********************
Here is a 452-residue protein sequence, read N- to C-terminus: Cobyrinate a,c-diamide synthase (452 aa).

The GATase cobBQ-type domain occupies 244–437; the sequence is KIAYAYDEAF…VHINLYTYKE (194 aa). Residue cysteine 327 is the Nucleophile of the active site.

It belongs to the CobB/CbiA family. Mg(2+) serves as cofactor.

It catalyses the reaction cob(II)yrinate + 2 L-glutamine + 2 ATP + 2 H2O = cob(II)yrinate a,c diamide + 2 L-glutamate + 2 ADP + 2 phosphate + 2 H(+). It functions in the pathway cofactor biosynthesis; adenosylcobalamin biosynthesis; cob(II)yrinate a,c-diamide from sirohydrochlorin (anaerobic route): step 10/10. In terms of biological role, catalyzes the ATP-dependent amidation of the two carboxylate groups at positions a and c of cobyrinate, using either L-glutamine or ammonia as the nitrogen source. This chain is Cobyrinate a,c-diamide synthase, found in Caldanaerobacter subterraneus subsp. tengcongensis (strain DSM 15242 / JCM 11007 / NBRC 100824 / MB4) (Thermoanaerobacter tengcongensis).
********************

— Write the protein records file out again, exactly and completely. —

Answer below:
Here is a 452-residue protein sequence, read N- to C-terminus: Cobyrinate a,c-diamide synthase (452 aa).

The GATase cobBQ-type domain occupies 244–437; the sequence is KIAYAYDEAF…VHINLYTYKE (194 aa). Residue cysteine 327 is the Nucleophile of the active site.

It belongs to the CobB/CbiA family. Mg(2+) serves as cofactor.

It catalyses the reaction cob(II)yrinate + 2 L-glutamine + 2 ATP + 2 H2O = cob(II)yrinate a,c diamide + 2 L-glutamate + 2 ADP + 2 phosphate + 2 H(+). It functions in the pathway cofactor biosynthesis; adenosylcobalamin biosynthesis; cob(II)yrinate a,c-diamide from sirohydrochlorin (anaerobic route): step 10/10. In terms of biological role, catalyzes the ATP-dependent amidation of the two carboxylate groups at positions a and c of cobyrinate, using either L-glutamine or ammonia as the nitrogen source. This chain is Cobyrinate a,c-diamide synthase, found in Caldanaerobacter subterraneus subsp. tengcongensis (strain DSM 15242 / JCM 11007 / NBRC 100824 / MB4) (Thermoanaerobacter tengcongensis).